Ukraine Protest. Photo:Bradford SP
Ukraine Protest. Photo:Bradford SP

The following statement on the war in Ukraine was issued on 28 March by the Northern Ireland Public Service Alliance (NIPSA), the largest trade union in Northern Ireland.

The statement approaches the war in Ukraine from the standpoint of the interests of the working class in society. It calls for workers’ unity to cut across divisions on ethnic and national lines.

This echoes the situation in the north of Ireland, which for many years was blighted by sectarian killings, armed conflict, militarisation, and oppression. Nearly a quarter of a century after the formal end of the conflict, known as the ‘Troubles’, the working class still faces sectarian divisions and poverty.

The CWI in Ireland, Militant Left, is active in NIPSA, and the union’s general secretary Carmel Gates is a member. Supporters in that union, and other unions, call for workers’ unity against the bigots and the bosses, and for a new party of the working class to oppose the main sectarian-based parties and to struggle for socialist change.

“NIPSA opposes and condemns the Russian invasion of Ukraine. We call for an immediate ceasefire and for all Russian armed forces to immediately withdraw from Ukraine.

The war in Ukraine is an extremely dangerous development. Implicit in the situation is the risk that it may spread and escalate, drawing other countries into a growing international conflict. The working class has nothing to gain from war and will pay the biggest price, both in Russia and Ukraine.

Despite the terrible situation, we support the building of unity among workers across national boundaries. The workers of Ukraine and Russia, like all workers, have common interests – as do the international oligarchs (including global arms dealers) who, over decades at home and abroad, have grown rich plundering the wealth they had no part in creating.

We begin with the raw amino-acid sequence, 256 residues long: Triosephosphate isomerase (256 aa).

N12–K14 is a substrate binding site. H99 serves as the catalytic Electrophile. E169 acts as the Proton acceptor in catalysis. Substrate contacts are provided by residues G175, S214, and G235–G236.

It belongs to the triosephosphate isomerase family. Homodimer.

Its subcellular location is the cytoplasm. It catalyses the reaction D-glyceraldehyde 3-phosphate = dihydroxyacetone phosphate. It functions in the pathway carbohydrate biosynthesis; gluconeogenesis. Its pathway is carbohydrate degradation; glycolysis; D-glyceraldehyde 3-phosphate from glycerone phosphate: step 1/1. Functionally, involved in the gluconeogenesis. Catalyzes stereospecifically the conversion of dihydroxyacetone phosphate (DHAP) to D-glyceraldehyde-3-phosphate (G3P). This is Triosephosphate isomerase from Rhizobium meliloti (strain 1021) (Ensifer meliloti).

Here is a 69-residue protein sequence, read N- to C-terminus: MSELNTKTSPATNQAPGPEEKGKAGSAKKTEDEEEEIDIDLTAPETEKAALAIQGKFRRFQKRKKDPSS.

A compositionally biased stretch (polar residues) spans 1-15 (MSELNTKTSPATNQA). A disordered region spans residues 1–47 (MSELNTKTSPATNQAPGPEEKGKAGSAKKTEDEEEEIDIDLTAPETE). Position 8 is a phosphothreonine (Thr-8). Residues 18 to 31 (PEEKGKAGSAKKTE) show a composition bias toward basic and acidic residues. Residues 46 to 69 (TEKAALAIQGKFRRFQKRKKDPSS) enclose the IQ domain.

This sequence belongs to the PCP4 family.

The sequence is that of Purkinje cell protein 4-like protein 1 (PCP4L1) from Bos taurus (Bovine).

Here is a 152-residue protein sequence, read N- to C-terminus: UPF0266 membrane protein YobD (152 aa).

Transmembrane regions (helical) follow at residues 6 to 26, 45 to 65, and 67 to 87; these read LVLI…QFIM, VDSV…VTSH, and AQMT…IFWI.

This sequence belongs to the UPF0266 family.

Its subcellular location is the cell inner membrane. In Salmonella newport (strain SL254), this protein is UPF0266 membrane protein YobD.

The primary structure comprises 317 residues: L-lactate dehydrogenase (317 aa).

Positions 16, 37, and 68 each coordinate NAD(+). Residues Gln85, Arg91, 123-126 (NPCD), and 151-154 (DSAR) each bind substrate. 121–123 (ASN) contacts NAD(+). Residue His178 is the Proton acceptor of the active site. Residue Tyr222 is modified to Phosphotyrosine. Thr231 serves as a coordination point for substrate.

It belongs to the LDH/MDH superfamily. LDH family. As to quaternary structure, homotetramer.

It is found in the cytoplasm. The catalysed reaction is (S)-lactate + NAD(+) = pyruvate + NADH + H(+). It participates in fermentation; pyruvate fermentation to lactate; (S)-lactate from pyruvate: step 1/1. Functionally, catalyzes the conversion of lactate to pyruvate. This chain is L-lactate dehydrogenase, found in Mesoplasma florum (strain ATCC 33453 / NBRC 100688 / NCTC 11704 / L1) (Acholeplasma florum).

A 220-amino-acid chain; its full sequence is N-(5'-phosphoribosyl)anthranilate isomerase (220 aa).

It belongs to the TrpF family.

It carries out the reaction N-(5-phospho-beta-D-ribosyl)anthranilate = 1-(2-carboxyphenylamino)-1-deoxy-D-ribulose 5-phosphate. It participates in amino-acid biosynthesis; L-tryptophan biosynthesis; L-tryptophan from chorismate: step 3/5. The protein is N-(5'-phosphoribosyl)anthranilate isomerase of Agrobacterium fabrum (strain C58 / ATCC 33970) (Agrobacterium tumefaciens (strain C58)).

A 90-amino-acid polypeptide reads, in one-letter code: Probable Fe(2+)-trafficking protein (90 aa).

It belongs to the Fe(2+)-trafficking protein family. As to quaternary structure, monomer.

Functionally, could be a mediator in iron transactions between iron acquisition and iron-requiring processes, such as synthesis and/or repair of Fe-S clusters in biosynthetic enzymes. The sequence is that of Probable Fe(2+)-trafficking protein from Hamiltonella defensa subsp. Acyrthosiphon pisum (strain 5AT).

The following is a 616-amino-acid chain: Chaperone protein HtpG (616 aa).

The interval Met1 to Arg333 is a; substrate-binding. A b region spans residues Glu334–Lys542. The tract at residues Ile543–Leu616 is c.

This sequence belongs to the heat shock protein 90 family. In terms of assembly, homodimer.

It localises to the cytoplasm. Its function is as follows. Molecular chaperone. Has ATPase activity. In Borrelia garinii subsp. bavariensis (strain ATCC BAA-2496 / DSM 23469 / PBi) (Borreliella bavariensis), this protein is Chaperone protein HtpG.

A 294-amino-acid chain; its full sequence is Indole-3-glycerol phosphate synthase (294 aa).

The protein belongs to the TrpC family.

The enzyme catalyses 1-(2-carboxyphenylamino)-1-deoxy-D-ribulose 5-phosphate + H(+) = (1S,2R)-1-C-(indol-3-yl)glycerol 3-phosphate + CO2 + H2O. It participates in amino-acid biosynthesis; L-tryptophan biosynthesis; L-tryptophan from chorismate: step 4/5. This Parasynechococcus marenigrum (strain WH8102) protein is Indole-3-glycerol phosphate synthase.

We stand in solidarity with those in Russia who have protested against the invasion, despite police repression. We support the building of a mass anti-war movement, including among Russian troops.

Similarly, we support workers in Ukraine acting independently of the Zelensky government, building their own organisations, and taking independent action. This includes attempts to build dialogue and links with rank-and-file troops in the invading Russian forces.

We condemn any far-right or fascist groups, on either side of this conflict, seeking to take advantage of the war to build their own organisation and activity by further provoking national and ethnic tensions.


We send our solidarity to those workers in Ukraine who are risking their lives delivering emergency services and humanitarian aid in the most appalling and dangerous conditions. We will seek to build support and send practical solidarity where possible, including through the trade union movement.

This war is also a longstanding proxy conflict between Russia, the EU and Nato prompted by Nato expansion into central and Eastern Europe, despite previous commitments from them not to do so. We oppose this expansion and any intervention in this conflict by Nato forces.

We support the rights of ethnic minorities in Ukraine to determine their own affairs.

We note that economic sanctions will disproportionately hit working people, which may be seen as an aggressive measure by the west and which could strengthen support for Putin.

We oppose the UK government’s disgraceful restriction on the right of refugees fleeing wars to enter the UK. Recent actions do not go far enough. The plight of the Ukrainian refugees should act as a watershed in the treatment of all refugees, and we call for refugees from this and other conflicts to be welcomed and supported.

Workers in Ukraine and Russia – and across the world – have common interests. In this appalling situation, it is essential that we and the rest of the trade union movement stand for workers’ unity and internationalism.”